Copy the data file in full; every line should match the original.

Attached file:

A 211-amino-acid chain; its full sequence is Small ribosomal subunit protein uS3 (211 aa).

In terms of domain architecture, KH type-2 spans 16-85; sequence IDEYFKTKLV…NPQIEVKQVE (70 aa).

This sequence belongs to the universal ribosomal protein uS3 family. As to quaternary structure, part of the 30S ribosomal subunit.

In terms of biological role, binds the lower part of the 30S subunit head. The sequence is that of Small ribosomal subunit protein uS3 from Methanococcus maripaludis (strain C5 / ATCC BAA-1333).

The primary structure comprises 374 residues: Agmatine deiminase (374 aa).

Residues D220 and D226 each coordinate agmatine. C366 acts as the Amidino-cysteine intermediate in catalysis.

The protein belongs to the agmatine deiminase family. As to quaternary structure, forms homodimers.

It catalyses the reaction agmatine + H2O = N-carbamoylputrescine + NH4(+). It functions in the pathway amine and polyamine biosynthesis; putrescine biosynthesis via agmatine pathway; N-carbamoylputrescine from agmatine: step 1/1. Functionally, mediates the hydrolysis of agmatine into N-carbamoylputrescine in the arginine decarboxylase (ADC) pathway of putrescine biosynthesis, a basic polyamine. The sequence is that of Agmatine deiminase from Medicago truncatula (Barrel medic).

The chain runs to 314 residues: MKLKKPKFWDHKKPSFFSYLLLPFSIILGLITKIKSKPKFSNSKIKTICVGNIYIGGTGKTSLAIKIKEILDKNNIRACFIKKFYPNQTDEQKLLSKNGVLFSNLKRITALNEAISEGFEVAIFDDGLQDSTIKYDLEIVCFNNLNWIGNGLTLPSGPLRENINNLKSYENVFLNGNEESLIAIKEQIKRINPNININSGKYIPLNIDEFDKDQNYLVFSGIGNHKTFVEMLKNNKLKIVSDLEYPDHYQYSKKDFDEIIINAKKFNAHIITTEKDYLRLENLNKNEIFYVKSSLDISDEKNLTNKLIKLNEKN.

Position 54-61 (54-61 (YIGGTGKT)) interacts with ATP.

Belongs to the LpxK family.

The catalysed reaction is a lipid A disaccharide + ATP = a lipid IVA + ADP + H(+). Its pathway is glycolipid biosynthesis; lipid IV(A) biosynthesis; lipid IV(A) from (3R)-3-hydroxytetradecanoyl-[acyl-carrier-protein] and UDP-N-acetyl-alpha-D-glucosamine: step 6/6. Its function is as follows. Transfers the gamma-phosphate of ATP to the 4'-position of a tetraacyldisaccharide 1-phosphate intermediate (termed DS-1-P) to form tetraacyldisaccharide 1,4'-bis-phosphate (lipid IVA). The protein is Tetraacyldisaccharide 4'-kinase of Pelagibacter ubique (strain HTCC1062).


A 211-amino-acid chain; its full sequence is Small ribosomal subunit protein uS3 (211 aa).

In terms of domain architecture, KH type-2 spans 16-85; sequence IDEYFKTKLV…NPQIEVKQVE (70 aa).

This sequence belongs to the universal ribosomal protein uS3 family. As to quaternary structure, part of the 30S ribosomal subunit.

In terms of biological role, binds the lower part of the 30S subunit head. The sequence is that of Small ribosomal subunit protein uS3 from Methanococcus maripaludis (strain C5 / ATCC BAA-1333).

The primary structure comprises 374 residues: Agmatine deiminase (374 aa).

Residues D220 and D226 each coordinate agmatine. C366 acts as the Amidino-cysteine intermediate in catalysis.

The protein belongs to the agmatine deiminase family. As to quaternary structure, forms homodimers.

It catalyses the reaction agmatine + H2O = N-carbamoylputrescine + NH4(+). It functions in the pathway amine and polyamine biosynthesis; putrescine biosynthesis via agmatine pathway; N-carbamoylputrescine from agmatine: step 1/1. Functionally, mediates the hydrolysis of agmatine into N-carbamoylputrescine in the arginine decarboxylase (ADC) pathway of putrescine biosynthesis, a basic polyamine. The sequence is that of Agmatine deiminase from Medicago truncatula (Barrel medic).

The chain runs to 314 residues: MKLKKPKFWDHKKPSFFSYLLLPFSIILGLITKIKSKPKFSNSKIKTICVGNIYIGGTGKTSLAIKIKEILDKNNIRACFIKKFYPNQTDEQKLLSKNGVLFSNLKRITALNEAISEGFEVAIFDDGLQDSTIKYDLEIVCFNNLNWIGNGLTLPSGPLRENINNLKSYENVFLNGNEESLIAIKEQIKRINPNININSGKYIPLNIDEFDKDQNYLVFSGIGNHKTFVEMLKNNKLKIVSDLEYPDHYQYSKKDFDEIIINAKKFNAHIITTEKDYLRLENLNKNEIFYVKSSLDISDEKNLTNKLIKLNEKN.

Position 54-61 (54-61 (YIGGTGKT)) interacts with ATP.

Belongs to the LpxK family.

The catalysed reaction is a lipid A disaccharide + ATP = a lipid IVA + ADP + H(+). Its pathway is glycolipid biosynthesis; lipid IV(A) biosynthesis; lipid IV(A) from (3R)-3-hydroxytetradecanoyl-[acyl-carrier-protein] and UDP-N-acetyl-alpha-D-glucosamine: step 6/6. Its function is as follows. Transfers the gamma-phosphate of ATP to the 4'-position of a tetraacyldisaccharide 1-phosphate intermediate (termed DS-1-P) to form tetraacyldisaccharide 1,4'-bis-phosphate (lipid IVA). The protein is Tetraacyldisaccharide 4'-kinase of Pelagibacter ubique (strain HTCC1062).